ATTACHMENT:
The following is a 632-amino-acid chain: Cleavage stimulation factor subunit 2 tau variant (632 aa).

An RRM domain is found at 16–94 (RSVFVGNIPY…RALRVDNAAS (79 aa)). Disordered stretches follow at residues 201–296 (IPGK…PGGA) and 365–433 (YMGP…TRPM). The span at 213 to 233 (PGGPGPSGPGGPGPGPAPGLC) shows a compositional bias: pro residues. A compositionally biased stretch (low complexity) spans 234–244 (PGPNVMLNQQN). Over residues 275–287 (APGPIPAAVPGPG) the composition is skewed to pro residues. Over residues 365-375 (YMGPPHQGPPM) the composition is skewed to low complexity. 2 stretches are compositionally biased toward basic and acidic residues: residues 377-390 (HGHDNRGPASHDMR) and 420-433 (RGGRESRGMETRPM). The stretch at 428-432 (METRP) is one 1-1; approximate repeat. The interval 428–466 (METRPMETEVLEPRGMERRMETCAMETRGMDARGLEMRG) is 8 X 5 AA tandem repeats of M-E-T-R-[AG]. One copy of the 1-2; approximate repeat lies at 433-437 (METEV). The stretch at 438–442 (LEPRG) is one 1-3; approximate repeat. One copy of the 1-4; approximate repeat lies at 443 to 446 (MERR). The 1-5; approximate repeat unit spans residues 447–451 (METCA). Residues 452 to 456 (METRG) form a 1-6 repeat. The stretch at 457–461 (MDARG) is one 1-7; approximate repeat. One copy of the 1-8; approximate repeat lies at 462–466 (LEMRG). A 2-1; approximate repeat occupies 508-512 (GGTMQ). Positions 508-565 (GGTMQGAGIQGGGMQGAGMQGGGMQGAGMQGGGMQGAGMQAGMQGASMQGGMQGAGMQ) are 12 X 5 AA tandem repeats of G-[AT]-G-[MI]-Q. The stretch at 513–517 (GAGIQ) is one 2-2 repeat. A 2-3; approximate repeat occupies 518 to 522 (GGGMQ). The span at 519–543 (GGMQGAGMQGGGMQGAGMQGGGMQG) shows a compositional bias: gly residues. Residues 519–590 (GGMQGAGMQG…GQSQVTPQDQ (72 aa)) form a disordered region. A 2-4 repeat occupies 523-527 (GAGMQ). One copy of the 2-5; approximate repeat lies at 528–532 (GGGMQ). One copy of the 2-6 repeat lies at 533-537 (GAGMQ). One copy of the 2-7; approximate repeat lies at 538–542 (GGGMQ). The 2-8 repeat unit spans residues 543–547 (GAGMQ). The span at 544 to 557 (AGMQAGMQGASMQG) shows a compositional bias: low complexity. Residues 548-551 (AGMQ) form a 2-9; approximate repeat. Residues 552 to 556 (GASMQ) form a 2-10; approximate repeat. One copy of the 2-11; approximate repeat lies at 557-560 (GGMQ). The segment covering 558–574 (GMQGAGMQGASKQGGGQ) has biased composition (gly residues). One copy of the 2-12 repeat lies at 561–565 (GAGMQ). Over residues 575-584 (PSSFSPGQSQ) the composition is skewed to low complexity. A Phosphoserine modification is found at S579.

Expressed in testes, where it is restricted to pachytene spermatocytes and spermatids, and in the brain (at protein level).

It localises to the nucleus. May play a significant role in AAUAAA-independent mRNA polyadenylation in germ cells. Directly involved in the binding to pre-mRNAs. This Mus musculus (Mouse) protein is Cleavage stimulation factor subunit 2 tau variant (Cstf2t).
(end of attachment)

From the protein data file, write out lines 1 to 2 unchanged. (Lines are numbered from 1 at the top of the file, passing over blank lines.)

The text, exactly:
The following is a 632-amino-acid chain: Cleavage stimulation factor subunit 2 tau variant (632 aa).

An RRM domain is found at 16–94 (RSVFVGNIPY…RALRVDNAAS (79 aa)). Disordered stretches follow at residues 201–296 (IPGK…PGGA) and 365–433 (YMGP…TRPM). The span at 213 to 233 (PGGPGPSGPGGPGPGPAPGLC) shows a compositional bias: pro residues. A compositionally biased stretch (low complexity) spans 234–244 (PGPNVMLNQQN). Over residues 275–287 (APGPIPAAVPGPG) the composition is skewed to pro residues. Over residues 365-375 (YMGPPHQGPPM) the composition is skewed to low complexity. 2 stretches are compositionally biased toward basic and acidic residues: residues 377-390 (HGHDNRGPASHDMR) and 420-433 (RGGRESRGMETRPM). The stretch at 428-432 (METRP) is one 1-1; approximate repeat. The interval 428–466 (METRPMETEVLEPRGMERRMETCAMETRGMDARGLEMRG) is 8 X 5 AA tandem repeats of M-E-T-R-[AG]. One copy of the 1-2; approximate repeat lies at 433-437 (METEV). The stretch at 438–442 (LEPRG) is one 1-3; approximate repeat. One copy of the 1-4; approximate repeat lies at 443 to 446 (MERR). The 1-5; approximate repeat unit spans residues 447–451 (METCA). Residues 452 to 456 (METRG) form a 1-6 repeat. The stretch at 457–461 (MDARG) is one 1-7; approximate repeat. One copy of the 1-8; approximate repeat lies at 462–466 (LEMRG). A 2-1; approximate repeat occupies 508-512 (GGTMQ). Positions 508-565 (GGTMQGAGIQGGGMQGAGMQGGGMQGAGMQGGGMQGAGMQAGMQGASMQGGMQGAGMQ) are 12 X 5 AA tandem repeats of G-[AT]-G-[MI]-Q. The stretch at 513–517 (GAGIQ) is one 2-2 repeat. A 2-3; approximate repeat occupies 518 to 522 (GGGMQ). The span at 519–543 (GGMQGAGMQGGGMQGAGMQGGGMQG) shows a compositional bias: gly residues. Residues 519–590 (GGMQGAGMQG…GQSQVTPQDQ (72 aa)) form a disordered region. A 2-4 repeat occupies 523-527 (GAGMQ). One copy of the 2-5; approximate repeat lies at 528–532 (GGGMQ). One copy of the 2-6 repeat lies at 533-537 (GAGMQ). One copy of the 2-7; approximate repeat lies at 538–542 (GGGMQ). The 2-8 repeat unit spans residues 543–547 (GAGMQ). The span at 544 to 557 (AGMQAGMQGASMQG) shows a compositional bias: low complexity. Residues 548-551 (AGMQ) form a 2-9; approximate repeat. Residues 552 to 556 (GASMQ) form a 2-10; approximate repeat. One copy of the 2-11; approximate repeat lies at 557-560 (GGMQ). The segment covering 558–574 (GMQGAGMQGASKQGGGQ) has biased composition (gly residues). One copy of the 2-12 repeat lies at 561–565 (GAGMQ). Over residues 575-584 (PSSFSPGQSQ) the composition is skewed to low complexity. A Phosphoserine modification is found at S579.